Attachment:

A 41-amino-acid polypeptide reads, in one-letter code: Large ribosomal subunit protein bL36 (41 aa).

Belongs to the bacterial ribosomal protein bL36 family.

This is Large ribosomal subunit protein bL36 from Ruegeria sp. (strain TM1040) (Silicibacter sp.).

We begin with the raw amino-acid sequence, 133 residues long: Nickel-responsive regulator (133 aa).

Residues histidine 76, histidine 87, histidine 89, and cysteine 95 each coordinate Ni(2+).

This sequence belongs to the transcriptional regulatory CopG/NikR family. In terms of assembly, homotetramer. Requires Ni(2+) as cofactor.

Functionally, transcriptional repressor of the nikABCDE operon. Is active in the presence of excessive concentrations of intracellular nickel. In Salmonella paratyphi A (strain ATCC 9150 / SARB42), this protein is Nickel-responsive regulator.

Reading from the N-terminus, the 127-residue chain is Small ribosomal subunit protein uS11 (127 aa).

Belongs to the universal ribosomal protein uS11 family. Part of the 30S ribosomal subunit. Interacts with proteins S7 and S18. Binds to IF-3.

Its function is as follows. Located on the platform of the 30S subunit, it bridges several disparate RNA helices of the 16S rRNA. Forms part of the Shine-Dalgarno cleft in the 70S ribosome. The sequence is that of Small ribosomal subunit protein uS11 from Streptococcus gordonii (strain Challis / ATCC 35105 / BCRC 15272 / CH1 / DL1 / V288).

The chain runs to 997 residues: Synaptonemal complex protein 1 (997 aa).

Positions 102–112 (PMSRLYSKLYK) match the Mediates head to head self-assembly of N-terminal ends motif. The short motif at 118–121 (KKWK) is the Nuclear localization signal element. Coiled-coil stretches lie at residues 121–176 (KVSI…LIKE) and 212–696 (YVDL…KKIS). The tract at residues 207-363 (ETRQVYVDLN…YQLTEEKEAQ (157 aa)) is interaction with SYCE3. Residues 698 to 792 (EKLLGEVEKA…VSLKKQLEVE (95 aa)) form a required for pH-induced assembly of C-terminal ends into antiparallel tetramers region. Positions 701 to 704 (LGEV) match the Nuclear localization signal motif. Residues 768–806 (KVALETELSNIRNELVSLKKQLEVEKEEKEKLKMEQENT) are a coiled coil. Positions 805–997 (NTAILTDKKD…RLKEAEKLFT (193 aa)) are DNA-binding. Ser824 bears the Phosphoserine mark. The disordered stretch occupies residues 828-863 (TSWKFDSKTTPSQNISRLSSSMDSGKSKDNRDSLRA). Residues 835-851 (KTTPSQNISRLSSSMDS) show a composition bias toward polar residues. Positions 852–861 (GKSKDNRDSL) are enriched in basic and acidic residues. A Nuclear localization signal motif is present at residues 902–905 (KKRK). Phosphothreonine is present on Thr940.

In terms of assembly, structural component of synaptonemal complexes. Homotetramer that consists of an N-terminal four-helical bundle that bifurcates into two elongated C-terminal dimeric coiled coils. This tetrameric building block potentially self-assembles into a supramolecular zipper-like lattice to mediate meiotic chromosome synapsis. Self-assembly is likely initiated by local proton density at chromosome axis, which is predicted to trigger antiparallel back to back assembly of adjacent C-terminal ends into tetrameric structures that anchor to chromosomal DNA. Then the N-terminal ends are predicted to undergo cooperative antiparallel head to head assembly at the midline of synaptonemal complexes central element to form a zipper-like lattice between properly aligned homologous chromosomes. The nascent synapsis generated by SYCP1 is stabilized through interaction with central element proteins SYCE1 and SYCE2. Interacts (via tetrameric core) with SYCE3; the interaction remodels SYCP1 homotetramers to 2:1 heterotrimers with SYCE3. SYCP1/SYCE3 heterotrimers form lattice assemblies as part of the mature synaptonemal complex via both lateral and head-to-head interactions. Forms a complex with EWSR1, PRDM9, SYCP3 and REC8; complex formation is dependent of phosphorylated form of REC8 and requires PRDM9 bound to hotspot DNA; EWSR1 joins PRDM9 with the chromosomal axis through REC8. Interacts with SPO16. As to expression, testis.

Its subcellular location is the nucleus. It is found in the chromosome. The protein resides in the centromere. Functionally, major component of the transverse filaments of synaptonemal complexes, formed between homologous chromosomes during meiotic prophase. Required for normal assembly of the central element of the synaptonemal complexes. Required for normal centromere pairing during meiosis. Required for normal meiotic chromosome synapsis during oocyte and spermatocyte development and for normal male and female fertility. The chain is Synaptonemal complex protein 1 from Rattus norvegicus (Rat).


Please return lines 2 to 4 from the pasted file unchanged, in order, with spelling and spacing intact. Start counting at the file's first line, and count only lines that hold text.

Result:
Belongs to the bacterial ribosomal protein bL36 family.

This is Large ribosomal subunit protein bL36 from Ruegeria sp. (strain TM1040) (Silicibacter sp.).

We begin with the raw amino-acid sequence, 133 residues long: Nickel-responsive regulator (133 aa).